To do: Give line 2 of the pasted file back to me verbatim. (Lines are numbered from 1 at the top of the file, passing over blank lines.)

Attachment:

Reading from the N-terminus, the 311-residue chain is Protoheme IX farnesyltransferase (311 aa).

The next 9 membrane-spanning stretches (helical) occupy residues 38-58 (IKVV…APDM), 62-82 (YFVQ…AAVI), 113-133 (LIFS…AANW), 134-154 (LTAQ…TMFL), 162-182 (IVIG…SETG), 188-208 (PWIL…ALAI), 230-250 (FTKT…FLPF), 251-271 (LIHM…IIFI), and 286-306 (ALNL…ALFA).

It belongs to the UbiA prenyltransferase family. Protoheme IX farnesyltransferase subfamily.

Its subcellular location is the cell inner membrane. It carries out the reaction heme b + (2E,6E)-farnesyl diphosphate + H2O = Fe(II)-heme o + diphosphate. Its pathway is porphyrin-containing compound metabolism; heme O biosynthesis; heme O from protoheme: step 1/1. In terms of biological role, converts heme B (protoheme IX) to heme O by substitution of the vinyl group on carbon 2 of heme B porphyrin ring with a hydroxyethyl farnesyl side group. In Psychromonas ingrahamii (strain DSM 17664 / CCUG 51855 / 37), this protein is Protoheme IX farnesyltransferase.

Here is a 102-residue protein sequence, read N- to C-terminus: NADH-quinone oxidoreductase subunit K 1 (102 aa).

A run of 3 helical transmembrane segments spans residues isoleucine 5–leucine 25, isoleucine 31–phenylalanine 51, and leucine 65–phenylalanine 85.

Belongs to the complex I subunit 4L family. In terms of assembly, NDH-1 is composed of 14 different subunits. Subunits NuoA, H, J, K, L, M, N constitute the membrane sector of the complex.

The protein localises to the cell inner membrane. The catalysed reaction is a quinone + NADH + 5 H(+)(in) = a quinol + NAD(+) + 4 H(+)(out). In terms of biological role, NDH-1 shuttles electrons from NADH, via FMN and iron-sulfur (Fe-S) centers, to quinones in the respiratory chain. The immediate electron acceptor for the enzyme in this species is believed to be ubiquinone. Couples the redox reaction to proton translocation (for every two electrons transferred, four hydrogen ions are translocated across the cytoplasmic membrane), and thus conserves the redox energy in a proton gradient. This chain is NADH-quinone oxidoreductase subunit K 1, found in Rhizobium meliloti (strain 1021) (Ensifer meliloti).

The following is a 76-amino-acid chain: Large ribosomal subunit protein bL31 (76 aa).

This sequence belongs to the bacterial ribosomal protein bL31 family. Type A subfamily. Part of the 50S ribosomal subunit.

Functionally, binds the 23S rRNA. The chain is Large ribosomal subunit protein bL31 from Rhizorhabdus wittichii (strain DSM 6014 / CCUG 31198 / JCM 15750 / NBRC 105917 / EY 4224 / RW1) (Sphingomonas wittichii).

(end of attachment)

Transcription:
The next 9 membrane-spanning stretches (helical) occupy residues 38-58 (IKVV…APDM), 62-82 (YFVQ…AAVI), 113-133 (LIFS…AANW), 134-154 (LTAQ…TMFL), 162-182 (IVIG…SETG), 188-208 (PWIL…ALAI), 230-250 (FTKT…FLPF), 251-271 (LIHM…IIFI), and 286-306 (ALNL…ALFA).